Monday, November 12, 2012
The uncertainty of Cano
By Andrew Marchand
It appears that the Robinson Cano negotiations are over before they even got started. Only Karl Rove could be surprised by this outcome.
With Scott Boras' penchant for taking his clients to free agency and Hal Steinbrenner's desire for an $189M payroll for 2014, the idea that this could work out now seemed beyond farfetched. Cano was never giving any pinstriped discount and Boras would only tell Cano to sign early for a market setting contract.
So we are where we thought we would be. Where we are going is a quite interesting question. So let's look a little into the future.
One Year From Now
One of the biggest stories of next offseason will not only be: Can the Yankees keep Cano, but should they? Cano is a great player. He is the one youngish superstar the Yankees have, but they will surely be asked to dole out an eight-to-10 year contract at $20-25 million per season for a second baseman who will be 31 by then.
A lot can change in the next 365, but let's assume that Cano has a regular Cano year and the Yankees are still committed to $189M.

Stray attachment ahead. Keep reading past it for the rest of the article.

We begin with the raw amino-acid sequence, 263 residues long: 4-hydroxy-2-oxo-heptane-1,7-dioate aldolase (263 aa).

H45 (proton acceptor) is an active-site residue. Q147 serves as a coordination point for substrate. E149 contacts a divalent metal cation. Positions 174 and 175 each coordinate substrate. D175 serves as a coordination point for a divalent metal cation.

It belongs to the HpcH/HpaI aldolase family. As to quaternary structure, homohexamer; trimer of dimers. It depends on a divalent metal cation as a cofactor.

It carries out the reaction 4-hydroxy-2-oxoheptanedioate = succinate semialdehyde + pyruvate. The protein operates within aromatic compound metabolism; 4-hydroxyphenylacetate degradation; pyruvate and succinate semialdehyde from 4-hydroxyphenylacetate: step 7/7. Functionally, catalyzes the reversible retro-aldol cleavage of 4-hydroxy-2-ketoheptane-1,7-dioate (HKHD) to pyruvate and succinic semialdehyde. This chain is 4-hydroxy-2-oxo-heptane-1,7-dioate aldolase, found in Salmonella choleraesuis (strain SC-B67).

The Yankees should be able to give Cano a substantial raise, but any extra money you give Cano is money that you can't use in '14.
Now, why don't you just give Cano a lower salary in '14 and then have it balloon later in his contract? It doesn't work that way. The implications for the luxury tax are based on average annual value. So you can't play any tricks on Bud Selig's system.
So, if everything remains the same, Boras and the Yankees will be dominating the headlines at this time next year.
2018 and beyond
It is pretty much a no-brainer that you would want Cano for the next five years, beginning in '14 and ending in his age 35 season of 2018. Having Cano, probably MLB's best second baseman, for the next six years, counting 2013, is something the Yankees will sign up for.
But when you look at these long-term contracts, the success rates aren't great. Alex Rodriguez and Derek Jeter's original 10-year deals were good ones. You could argue they were overpaid, but they were inked before either hit 30 and they produced throughout.
A-Rod's current deal? Well, you know all about that one. That is why the Yankees have to think long and hard about what to finally give to Cano. Can they really go eight to 10 years and risk that the final three to five years will drag down payroll as his production wanes?
At the same time, they are the Yankees. They can't just let their youngest franchise player walk for a first-round pick, can they?
Would you consider trading Cano this winter for a huge package of younger players? I don't think that is impossible, but I do believe it is highly, highly unlikely.